Few launches in the technology world will ever match the momentum created by Meta when it launched Threads on July 5.
X, formerly known as Twitter, was reeling from several policies enacted and politics practiced by its new owner Elon Musk. The world seemed ready for something different, and there, seemingly waiting in the wings amid celestial choirs, was Threads, which took advantage of Meta’s Instagram user base, making for a seamless relocation of social media energy and resources. It was a cross between Instagram, Facebook and Twitter, and on paper, it seemed glorious, accumulating 100 million users in just one week.
“It’s just signups,” said Meta’s Adam Mosseri on The Twenty Minute VC podcast. Mr Mosseri, who leads Instagram and Threads platforms for Meta, didn’t shy away from acknowledging potential challenges despite the initial spurt of excitement.
“It’s way easier to make something that people are willing to try than something that people are going to want to continue to use in a month or a year from now,” he added.
Three months later, those fears are somewhat realised. According to web traffic analytics from Similarweb, Threads’ daily active users on Android dropped from 49.3 million worldwide on July 7 to 23.6 million on July 14 and then to 10.3 million on August 7. As the old adage goes, and to simplify what Mr Mosseri said during the podcast, falling in love is easy, but staying in love is difficult.
Why did this happen? Why are users falling out of love with Threads? It’s not Meta’s fault, and I don’t think anybody should be blaming the app either.
Threads does exactly what it’s supposed to. It’s easy to share posts with pictures and video, and it’s even easier to share an article you read from your favourite news site.
So what’s the problem? For one thing, user bases for social apps can be very fickle. What’s hot one minute can quickly be passe the next. Sometimes the exclusivity or underground nature of social platforms fuels the success, and then the mainstream adoption sends it slowly but surely careening into irrelevancy. It’s a story as old as the consumer tech industry, really, but coupled with the widespread adoption apps and speedier downloads, the ride from social media hero to zero has quickened.
Hours after Threads launched, I compared the feeling of the platform’s launch to that of Google +, which had a similarly successful debut in 2011. The only problem? Google+, in the eyes of those who enthusiastically signed up, seemed to be only a slightly different version of Facebook. It limped along from year to year, and Google finally pulled the plug in 2019.
Although Meta might see things differently with its goals for Threads, right now the general public tends to view it as a slightly different version of Twitter. Sure, it’s being updated constantly, and new features added, but at this point, there’s not enough that differentiates it from what’s already available.
One could also point to the cautionary tale of Quibi, a video-based streaming app that had the backing of film producer Jeffrey Katzenberg and former HP chief executive Meg Whitman. Investors forked over billions for the app, celebrities were enlisted and influencers were brought on board, only for the platform to crash and burn.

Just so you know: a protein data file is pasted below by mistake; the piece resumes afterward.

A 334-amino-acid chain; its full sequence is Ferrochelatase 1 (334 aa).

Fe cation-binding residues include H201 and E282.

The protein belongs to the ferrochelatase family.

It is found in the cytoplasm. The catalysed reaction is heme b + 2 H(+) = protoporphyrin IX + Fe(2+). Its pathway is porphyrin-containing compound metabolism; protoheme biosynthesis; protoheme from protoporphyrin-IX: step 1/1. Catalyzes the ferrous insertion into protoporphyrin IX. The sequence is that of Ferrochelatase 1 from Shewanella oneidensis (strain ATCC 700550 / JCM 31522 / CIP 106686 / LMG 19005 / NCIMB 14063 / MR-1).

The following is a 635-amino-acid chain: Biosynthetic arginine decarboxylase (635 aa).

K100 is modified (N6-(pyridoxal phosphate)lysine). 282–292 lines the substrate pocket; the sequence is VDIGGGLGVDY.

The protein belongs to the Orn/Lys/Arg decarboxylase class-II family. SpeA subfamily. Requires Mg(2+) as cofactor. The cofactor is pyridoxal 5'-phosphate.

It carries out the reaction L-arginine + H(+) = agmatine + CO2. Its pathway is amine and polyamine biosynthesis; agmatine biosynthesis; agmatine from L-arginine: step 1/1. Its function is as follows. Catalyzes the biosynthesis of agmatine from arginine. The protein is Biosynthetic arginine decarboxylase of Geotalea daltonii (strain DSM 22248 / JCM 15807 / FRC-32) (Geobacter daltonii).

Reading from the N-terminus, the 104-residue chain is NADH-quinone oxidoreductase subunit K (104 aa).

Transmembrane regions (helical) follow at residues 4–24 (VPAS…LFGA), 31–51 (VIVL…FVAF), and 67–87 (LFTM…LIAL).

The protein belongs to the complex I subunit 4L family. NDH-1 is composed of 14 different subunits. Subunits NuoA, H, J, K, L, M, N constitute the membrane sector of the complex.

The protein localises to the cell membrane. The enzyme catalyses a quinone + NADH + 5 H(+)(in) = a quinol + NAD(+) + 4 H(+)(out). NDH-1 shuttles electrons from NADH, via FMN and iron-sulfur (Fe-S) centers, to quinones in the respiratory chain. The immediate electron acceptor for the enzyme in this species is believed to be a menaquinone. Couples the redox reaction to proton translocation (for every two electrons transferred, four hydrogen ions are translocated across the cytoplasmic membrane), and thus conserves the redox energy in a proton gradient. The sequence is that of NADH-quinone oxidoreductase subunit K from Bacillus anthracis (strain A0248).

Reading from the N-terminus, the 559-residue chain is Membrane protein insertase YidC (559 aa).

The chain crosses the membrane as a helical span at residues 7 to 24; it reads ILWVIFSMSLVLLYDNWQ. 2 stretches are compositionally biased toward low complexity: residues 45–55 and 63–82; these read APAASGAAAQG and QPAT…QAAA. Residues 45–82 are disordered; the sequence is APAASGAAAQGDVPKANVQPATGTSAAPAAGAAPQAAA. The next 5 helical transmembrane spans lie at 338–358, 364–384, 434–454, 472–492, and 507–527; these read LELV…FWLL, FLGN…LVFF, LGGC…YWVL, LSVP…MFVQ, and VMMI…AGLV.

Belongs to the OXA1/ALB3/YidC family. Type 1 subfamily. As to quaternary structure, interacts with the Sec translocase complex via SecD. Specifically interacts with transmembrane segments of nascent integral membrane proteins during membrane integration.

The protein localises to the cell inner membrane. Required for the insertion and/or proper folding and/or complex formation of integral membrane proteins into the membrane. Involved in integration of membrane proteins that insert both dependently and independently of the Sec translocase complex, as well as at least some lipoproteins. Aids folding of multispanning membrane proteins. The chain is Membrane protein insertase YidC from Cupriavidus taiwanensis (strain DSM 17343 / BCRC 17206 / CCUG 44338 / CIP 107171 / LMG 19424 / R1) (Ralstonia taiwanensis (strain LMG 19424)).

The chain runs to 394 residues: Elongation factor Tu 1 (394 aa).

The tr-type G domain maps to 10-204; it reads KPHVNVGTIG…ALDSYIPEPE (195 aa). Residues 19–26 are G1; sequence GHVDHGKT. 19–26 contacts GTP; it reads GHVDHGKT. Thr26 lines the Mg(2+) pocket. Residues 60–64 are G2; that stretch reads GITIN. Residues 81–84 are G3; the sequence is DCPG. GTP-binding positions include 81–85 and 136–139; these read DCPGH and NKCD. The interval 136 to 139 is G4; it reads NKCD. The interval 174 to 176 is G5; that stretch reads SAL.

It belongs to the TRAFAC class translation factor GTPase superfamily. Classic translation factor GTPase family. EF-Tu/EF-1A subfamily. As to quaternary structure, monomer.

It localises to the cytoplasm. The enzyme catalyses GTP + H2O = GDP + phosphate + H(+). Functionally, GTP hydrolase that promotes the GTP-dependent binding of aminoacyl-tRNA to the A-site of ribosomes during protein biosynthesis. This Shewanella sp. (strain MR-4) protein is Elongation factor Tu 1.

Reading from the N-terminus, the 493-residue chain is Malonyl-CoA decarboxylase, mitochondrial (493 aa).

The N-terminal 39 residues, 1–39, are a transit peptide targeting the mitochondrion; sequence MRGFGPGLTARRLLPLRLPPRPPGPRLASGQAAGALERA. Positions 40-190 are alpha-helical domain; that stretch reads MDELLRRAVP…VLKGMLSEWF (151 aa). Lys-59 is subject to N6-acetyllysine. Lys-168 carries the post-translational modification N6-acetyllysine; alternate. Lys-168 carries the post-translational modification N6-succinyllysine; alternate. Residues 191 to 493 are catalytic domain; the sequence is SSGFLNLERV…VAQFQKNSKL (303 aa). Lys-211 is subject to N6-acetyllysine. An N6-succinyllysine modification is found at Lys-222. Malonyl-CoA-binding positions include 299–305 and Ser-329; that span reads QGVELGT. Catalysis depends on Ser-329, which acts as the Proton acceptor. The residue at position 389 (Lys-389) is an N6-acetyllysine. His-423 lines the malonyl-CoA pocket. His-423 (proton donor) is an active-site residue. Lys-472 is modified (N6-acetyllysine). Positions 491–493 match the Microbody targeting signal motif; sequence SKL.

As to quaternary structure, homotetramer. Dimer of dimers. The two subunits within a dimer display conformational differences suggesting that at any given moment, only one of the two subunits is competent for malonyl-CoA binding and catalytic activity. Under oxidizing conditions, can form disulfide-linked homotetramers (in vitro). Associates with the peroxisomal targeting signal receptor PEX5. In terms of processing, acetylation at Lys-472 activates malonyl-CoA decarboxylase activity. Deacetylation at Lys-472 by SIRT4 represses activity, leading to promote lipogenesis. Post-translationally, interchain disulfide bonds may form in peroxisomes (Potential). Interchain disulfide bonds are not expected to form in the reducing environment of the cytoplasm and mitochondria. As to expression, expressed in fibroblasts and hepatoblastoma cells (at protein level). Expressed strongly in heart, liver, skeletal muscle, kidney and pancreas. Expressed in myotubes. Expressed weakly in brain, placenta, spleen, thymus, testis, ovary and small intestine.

Where am I going with this social media schadenfreude? I’m simply pointing out that social media platforms, even those introduced by seasoned social media companies and tech titans who create impeccable user interfaces, depend on users for their success.
For all the talk about how technology and social media isolate us, the opposite is often true. These social media platforms create and foster a sense of community.
Unfortunately, right now, the Threads community feels more like a ghost town. That needs to change in order for it to turn a corner.
It’s not necessarily all doom and gloom for Threads. There could be a path forward for Meta as it tries to increase engagement and sustain this social media beast they’ve created. First off, Meta could actually learn a lesson from the demise of Google+. Some of Google+’s most unique features, such as “circles”, allowed users to share content within close groups, a feature that didn’t see much momentum until years after the platform’s demise.
Did Google+ pull the plug too early? We’ll never really know, but there might be a cautionary tale for Meta to keep plugging away improving Threads while ignoring the critics, this author included. There could be light at the end of the tunnel if the company sticks with it.
Meta might also be wise to take a great lesson from LinkedIn, which has exploded in popularity in recent years. It’s easy to forget, but LinkedIn is now 21 years old. It launched in 2003, mainly a site to find jobs and post resumes. Fast forward to 2023, and it’s used for just about everything and goes toe to toe with Twitter and Facebook in terms of social media influence.
For Threads, ultimately the path to success might be patience. In the end, history has shown that you never know how users are going to use the technology you put out there in the world. Right now, it’s quite dormant, but Threads might also be just one user post away from being the next big thing instead of a flash in the pan.